For instance, Jonathan Lethem’s Motherless Brooklyn (1999) was recently recommended to me, and I ended up ordering a used paperback rather than go for the Kindle version. It’s a cool read, a very inventive and smart example of “hard-boiled” fiction. Also shares some of the same territory I tried to cover in my Same Difference (which is why Lethem’s book was recommended to me).
With Amazon Prime, though, I get to take a book out of the “Kindle Lending Library” each month, and for August I chose Moneyball (2003) by Michael Lewis. That’s the best-seller telling the story of general manager Billy Beane guiding the Oakland A’s to success on the field despite spending relatively little on salaries via innovative methods of evaluating talent. (A well-regarded film adaptation starring Brad Pitt appeared last year.)
The book is about more than just Beane, though, relating the whole history of so-called “sabermetrics” or the analysis of baseball statistics pioneered by Bill James and others. I’ve written here about James and his Baseball Abstract before, noting how as a young person I was fairly fascinated by James and his unique way of crunching baseball’s endless numbers to come up with new and different ways of interpreting what exactly is happening when we watch a baseball game.
I’m about halfway through Moneyball and so far am appreciating Lewis’ way of telling the story as well as his understanding of the historical context of baseball, generally speaking, and sabermetrics in particular. And -- perhaps unsurprisingly -- I’m finding myself struck time and again with how the question of evaluating players’ talent in baseball overlaps with similar questions about the skill of poker players.
The parallels are seemingly endless. In both cases there exists objective evidence from which come ideas about performers’ skills. We see poker players win hands. We see baseball players make plays. And in both cases stats are produced which can be later examined and from which further conclusions might be drawn.
But there’s mystery in both cases, too, as well as other factors that cloud our judgment, making it harder to understand the significance of, say, a baseball player earning a walk or a poker player making a well-timed three-bet and forcing a fold.
Here’s just one short passage from early in Moneyball illustrating three different points of comparison. It comes in the context of characterizing how scouts tended to evaluate talent prior to the rise of sabermetrics and advances in technology that enabled a lot more depth and breadth when it came to statistical analyses:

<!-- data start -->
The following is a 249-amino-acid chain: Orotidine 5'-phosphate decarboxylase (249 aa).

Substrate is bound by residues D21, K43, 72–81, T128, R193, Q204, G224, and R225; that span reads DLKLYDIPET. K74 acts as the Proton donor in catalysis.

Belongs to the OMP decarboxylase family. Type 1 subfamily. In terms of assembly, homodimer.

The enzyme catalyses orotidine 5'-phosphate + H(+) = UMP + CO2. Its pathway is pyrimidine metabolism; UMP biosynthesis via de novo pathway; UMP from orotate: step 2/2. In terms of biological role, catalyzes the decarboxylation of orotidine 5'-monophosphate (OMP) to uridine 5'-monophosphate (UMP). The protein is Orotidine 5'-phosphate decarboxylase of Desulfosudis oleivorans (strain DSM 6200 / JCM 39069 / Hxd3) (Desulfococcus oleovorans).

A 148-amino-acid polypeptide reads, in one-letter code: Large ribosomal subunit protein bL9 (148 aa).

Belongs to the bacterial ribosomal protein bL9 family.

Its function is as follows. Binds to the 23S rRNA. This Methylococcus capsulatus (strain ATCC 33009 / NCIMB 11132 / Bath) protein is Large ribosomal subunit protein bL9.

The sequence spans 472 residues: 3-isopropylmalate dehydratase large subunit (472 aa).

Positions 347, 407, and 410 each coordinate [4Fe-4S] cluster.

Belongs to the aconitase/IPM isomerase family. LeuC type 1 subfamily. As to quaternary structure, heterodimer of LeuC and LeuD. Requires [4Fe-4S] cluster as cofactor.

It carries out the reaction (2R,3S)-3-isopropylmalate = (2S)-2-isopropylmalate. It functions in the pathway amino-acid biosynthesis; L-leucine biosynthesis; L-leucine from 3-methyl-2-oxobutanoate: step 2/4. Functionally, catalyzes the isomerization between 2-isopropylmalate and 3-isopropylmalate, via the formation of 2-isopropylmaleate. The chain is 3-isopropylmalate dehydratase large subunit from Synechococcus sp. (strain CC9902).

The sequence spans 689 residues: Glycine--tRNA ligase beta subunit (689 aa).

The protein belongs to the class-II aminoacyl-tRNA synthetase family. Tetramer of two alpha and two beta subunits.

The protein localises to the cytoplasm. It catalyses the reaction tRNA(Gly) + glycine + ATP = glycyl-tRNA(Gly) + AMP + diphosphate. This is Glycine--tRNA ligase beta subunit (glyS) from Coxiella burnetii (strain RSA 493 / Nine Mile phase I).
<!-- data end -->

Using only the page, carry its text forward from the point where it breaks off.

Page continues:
“There was, for starters, the tendency of everyone who actually played the game to generalize wildly from his own experience. People always thought their own experience was typical when it wasn’t. There was also a tendency to be overly influenced by a guy’s most recent performance: what he did last was not necessarily what he would do next. Thirdly -- but not lastly -- there was the bias toward what people saw with their own eyes, or thought they had seen. The human mind played tricks on itself when it relied exclusively on what it saw, and every trick it played was a financial opportunity for someone who saw through the illusion to the reality. There was a lot you couldn’t see when you watched a baseball game.”The parallels to poker here are obvious. Most of us interpret others’ decisions at the poker table by comparing them to our own, sometimes to our detriment. Our views of others are also often swayed heavily by what happened recently, with what happened on the last hand often given undue importance. And there are many examples in poker where we see something clearly yet interpret it wrongly.
That latter point becomes kind of a theme in the book, what Beane comes to refer to as being “victimized by what we see.” The work of James and others helped Beane realize that “the naked eye was an inadequate tool for learning what you needed to know to evaluate baseball players and baseball games.”
Poker has seen its own version of “sabermetrics” emerge over the last decade with the rise of online poker and tracking programs like PokerTracker and Hold’em Manager that yield all sorts of additional information about players’ tendencies, performance, and -- if interpreted correctly -- skill. Ideas that in some cases challenge the received wisdom of the old guard, represented in Moneyball by the fraternity of old scouts whose methods were challenged by Beane and his statistical-minded cohorts.
I’m glad I chose Moneyball as my Kindle read for this month. I suspect other poker players -- especially those who happen also to be baseball fans -- would like it, too.